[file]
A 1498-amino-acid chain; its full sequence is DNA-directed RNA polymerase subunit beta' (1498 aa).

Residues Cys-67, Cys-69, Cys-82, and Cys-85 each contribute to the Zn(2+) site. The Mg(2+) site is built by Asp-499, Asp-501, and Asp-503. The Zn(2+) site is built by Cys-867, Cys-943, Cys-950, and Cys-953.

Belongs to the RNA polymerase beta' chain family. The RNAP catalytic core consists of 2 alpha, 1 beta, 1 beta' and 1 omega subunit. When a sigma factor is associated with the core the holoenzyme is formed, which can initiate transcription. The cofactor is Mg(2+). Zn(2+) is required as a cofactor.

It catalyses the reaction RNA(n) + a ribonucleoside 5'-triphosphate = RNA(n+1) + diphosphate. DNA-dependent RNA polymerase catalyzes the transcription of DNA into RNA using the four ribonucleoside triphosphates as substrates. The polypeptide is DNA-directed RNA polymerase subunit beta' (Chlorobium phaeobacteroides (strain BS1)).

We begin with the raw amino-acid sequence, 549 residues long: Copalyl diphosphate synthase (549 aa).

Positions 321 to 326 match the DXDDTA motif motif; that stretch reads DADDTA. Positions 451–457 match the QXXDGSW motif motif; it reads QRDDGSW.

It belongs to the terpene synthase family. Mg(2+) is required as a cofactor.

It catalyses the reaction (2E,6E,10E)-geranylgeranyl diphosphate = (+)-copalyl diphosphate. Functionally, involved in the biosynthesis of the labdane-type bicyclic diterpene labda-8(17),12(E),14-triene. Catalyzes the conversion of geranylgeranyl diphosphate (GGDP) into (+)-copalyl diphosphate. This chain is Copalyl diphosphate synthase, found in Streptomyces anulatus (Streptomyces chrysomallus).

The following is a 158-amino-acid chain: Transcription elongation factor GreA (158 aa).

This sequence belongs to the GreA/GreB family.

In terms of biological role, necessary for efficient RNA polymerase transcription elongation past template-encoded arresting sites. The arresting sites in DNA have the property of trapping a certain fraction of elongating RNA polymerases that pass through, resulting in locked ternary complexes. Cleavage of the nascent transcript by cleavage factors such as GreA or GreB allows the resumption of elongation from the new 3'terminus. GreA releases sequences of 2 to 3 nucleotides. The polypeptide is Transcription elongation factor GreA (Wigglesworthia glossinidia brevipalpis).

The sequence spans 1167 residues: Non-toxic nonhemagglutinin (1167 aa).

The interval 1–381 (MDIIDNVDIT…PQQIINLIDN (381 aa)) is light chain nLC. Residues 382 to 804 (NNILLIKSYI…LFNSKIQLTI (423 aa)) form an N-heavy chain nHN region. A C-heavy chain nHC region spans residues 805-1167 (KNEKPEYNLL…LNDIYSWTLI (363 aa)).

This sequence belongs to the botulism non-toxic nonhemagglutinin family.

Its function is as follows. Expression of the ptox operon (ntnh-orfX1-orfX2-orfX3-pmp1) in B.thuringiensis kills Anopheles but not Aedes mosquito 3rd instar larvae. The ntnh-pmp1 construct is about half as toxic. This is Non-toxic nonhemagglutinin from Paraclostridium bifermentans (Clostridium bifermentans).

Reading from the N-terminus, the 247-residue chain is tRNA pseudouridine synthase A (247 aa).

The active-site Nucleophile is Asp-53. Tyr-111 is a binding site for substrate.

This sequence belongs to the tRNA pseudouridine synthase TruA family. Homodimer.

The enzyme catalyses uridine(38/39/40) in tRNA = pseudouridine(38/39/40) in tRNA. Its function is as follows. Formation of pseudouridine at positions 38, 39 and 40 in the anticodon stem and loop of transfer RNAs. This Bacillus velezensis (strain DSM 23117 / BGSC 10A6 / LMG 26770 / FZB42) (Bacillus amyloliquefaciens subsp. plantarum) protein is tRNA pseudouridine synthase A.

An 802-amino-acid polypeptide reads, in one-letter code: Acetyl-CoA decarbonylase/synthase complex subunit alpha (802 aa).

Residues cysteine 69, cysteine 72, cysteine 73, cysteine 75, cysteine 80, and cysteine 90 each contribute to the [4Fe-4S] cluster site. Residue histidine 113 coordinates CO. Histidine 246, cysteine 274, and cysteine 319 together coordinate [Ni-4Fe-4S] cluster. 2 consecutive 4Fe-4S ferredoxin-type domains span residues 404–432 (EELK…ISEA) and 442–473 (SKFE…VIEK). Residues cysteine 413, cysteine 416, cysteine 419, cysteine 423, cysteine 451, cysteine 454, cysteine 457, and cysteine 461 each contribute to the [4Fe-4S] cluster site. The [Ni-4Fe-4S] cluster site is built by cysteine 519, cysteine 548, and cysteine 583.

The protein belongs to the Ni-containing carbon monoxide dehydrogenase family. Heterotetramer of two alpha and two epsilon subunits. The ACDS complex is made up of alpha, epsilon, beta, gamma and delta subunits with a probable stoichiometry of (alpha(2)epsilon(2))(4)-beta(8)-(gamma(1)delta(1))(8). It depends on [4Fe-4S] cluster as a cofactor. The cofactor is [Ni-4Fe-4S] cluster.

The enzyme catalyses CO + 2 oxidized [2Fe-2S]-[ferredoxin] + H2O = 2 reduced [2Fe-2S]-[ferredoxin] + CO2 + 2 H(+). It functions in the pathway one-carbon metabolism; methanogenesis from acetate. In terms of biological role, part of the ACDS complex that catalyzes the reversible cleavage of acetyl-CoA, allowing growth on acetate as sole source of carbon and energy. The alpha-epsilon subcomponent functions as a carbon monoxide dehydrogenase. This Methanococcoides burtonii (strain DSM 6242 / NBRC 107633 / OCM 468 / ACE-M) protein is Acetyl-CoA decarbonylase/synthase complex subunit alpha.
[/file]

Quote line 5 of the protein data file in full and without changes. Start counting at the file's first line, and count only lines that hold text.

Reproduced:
We begin with the raw amino-acid sequence, 549 residues long: Copalyl diphosphate synthase (549 aa).